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The Family Video in Faribault is one of four Family Video stores in Minnesota closing as a result of COVID-19’s impact on foot traffic and movie releases. The store officially closes Feb. 28. (Misty Schwab/

Streaming services have seemed to replaced DVD and Blu-ray in recent years, but Family Video District Manager Sarah Bednar believes the franchise would have survived if not for the coronavirus pandemic.

“COVID just killed us,” Bednar said. “We didn’t bounce back, unfortunately. It’s a sad thing that the whole industry is kind of dying.”

On Monday, Family Video employees throughout its 20-state service region learned the company will close Feb. 28, inventory permitting. 

During the pandemic, Bednar said, stores took a huge hit after closing for two months in spring 2020.

Bednar manages stores in Faribault, Mankato, Rochester and Hutchinson, and two each in Wisconsin and Iowa. The four remaining Minnesota stores outlasted the Owatonna store, which closed in September 2019, and the New Ulm store, which closed last September. All its stores, 300 locations in Pennsylvania, South Carolina and North Carolina, will close throughout the Midwestern U.S. down to Texas. Family Video’s umbrella company, Highland Ventures, will continue operating Marco’s Pizza and its fitness center, StayFit-24, Bednar said.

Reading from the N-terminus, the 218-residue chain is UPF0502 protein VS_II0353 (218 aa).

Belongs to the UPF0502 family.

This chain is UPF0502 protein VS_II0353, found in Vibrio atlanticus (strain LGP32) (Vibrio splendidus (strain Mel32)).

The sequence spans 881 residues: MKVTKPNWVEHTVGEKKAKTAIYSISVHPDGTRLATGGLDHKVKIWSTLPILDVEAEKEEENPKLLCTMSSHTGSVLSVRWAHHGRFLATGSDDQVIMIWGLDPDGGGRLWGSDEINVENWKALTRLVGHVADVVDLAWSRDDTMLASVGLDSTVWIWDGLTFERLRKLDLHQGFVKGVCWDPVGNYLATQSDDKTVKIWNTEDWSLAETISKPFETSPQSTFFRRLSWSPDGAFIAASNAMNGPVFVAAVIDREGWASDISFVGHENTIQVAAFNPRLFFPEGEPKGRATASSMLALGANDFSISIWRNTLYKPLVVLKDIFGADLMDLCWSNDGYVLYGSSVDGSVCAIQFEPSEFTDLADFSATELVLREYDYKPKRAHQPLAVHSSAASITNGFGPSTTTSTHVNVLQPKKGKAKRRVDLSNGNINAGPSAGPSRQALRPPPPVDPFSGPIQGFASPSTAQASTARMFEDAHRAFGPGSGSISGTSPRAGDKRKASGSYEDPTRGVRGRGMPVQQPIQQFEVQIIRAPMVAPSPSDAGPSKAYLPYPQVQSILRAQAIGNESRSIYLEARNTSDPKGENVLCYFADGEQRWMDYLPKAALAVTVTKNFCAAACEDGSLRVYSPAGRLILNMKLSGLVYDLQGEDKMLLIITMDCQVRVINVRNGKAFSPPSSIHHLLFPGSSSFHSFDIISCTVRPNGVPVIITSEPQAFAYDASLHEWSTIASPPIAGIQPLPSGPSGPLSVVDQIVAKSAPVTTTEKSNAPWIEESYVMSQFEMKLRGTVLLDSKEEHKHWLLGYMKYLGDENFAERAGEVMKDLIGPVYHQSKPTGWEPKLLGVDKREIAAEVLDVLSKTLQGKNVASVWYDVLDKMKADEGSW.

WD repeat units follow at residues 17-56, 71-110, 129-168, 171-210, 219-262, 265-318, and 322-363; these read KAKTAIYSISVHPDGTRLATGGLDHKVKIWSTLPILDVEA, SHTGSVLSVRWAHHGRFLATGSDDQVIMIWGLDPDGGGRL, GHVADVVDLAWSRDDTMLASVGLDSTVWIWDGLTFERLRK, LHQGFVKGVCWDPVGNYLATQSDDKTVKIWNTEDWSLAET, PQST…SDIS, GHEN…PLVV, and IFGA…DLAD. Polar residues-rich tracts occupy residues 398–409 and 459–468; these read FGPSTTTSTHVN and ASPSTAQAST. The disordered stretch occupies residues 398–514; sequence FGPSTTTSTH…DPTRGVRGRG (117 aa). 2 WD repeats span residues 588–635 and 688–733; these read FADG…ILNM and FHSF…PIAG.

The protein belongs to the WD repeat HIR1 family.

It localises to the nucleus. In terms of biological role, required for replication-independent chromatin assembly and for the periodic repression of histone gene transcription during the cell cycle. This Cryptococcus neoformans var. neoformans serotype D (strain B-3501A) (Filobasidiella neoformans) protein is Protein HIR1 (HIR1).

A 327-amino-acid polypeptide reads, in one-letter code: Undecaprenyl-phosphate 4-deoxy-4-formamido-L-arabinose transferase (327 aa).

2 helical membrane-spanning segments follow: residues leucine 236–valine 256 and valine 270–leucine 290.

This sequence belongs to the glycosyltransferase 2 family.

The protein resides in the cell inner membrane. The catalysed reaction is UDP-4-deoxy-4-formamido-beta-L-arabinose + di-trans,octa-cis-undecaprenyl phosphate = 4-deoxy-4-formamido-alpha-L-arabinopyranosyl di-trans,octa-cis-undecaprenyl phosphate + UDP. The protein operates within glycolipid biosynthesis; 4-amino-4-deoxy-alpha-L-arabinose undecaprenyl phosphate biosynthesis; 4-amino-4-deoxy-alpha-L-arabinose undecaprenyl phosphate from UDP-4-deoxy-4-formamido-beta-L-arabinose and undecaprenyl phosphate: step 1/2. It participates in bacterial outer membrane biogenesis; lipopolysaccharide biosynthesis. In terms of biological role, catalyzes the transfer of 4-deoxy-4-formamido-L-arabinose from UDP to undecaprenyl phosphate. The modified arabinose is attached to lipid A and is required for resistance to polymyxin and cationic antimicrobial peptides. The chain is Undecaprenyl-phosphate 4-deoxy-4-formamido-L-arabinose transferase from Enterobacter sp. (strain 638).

Stores have already begun discounting items in preparation for going out of business. Stores like the one in Faribault, located at 712 4th St. NW, have all-natural cannabidiol (CBD) products and concessions to sell in addition to movies and games.

42 years of movie rentals

According to its website, Family Video opened its first location under the name Video Movie Club in Springfield, Illinois in 1978. Locations popped up across 20 states and Canada, at one point totaling 800 stores. This made Family Video the largest movie and game rental chain in the U.S.

Keith Hoogland, who assumed presidency of the company from his father, Charlie, in 1995, shared an announcement of the closures at

"We have enjoyed being part of our employees' and customers' lives and communities for the last 42 years," Hoogland wrote. "As I look back, there are so many great memories and accomplishments. What began as a handful of 500 square-foot video rental locations, grew to 800 locations with up to 7,000 square feet of video rental and retail."

Hoogland went on to say that Family Video outlasted the "big three" movie rentals, Blockbuster, Movie Gallery and Hollywood Video, by a decade. The chain not only started out with Beta and VHS rentals but continued operations through the DVD and Blu-ray era. 

Like Bednar, Hoogland blamed COVID-19's impact for store closures. The pandemic had not only contributed to fewer customers, but fewer movie releases, he said.

"I am extremely thankful to our employees and customers that were instrumental in Family Video's success," Hoogland said in the announcement. "Without you, we would not have been the last man standing in our industry."

The video chain chugged along far longer than the larger and more well-known Blockbuster. While Blockbuster launched in 1985 — Family Video opened its doors a full seven years earlier — and was sold to Dish Network in 2010. All 300 company-owned stores closed in 2014.

Reporter Misty Schwab can be reached at 507-333-3135. Follow her on Twitter @APGmisty. ©Copyright 2020 APG Media of Southern Minnesota. All rights reserved. 

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